Alcohol abuse causes about half a million premature deaths every year, and one in four deaths in Russia must be directly blamed on alcohol – about 30 percent of men’s deaths and fifteen percent of women’s deaths.
In August 2009 President Dmitry Medvedev said that alcoholism in Russia had become a national disaster and declared struggle against this ill as one of his social priorities.
In December 2009 the government approved of a concept of preventing and reducing the level of alcoholism in the country. The concept was expected to lower the consumption of alcohol in the country by 2013 to 15 liters per person a year, and by 2020, to no more than eight liters a year. The concept identified a number of tools for achieving that goal – promotion of healthy lifestyles, support for efforts by various organizations, legislative restrictions on retail trade, a ban on latent advertising and abolition of wine and beer festivals.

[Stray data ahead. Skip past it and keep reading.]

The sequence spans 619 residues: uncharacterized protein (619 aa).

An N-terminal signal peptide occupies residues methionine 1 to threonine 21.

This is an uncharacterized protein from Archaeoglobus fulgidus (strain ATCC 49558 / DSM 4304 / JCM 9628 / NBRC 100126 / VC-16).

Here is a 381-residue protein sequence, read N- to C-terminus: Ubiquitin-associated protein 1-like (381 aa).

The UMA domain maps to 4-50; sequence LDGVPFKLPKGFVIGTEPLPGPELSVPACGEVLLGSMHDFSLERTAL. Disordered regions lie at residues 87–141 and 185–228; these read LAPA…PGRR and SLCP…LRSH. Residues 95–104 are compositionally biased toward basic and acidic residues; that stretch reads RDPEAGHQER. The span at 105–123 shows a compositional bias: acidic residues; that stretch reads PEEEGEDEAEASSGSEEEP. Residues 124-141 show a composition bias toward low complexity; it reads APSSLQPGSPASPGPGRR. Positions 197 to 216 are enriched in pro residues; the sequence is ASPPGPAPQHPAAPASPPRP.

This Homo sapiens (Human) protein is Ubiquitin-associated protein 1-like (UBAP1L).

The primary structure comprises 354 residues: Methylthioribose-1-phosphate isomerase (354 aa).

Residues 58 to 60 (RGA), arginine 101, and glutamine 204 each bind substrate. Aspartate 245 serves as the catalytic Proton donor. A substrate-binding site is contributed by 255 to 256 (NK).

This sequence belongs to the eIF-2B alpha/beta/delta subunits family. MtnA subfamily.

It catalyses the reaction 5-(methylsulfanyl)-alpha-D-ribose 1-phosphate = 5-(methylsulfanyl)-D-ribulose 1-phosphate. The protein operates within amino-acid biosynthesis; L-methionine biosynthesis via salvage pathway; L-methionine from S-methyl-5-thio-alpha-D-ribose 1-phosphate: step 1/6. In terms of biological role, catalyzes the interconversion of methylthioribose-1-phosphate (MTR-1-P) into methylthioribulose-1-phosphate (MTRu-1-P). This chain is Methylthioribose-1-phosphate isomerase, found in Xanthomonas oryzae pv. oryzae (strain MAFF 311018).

New fines were introduced for drinking in public places. Showing up in a public place drunk is punishable with a fine or with an administrative arrest for a term of up to fifteen days.
In July 2010 a harsh law prohibiting drunk driving was passed. Last summer bans were imposed on selling beer at night and restrictions on trade in beer, which was declared an equivalent of alcohol. In October 2012 fines went up for selling alcohol to children – to up to half a million rubles. And involvement of minors in systematic drinking is now a punishable criminal offence. The jail term for it is two to six years.
Prime Minister Dmitry Medvedev several days ago addressed the country with a video message devoted to road accident rates. He called for tightening punishment for drivers who abuse alcohol or drugs. His idea of raising fines for ignoring the red light and for abusing the speed limit to 500,000 rubles has triggered a tide of angry comments from society, which earlier supported the authorities’ measures against hard drinking. Medvedev’s latest proposals were interpreted as too harsh.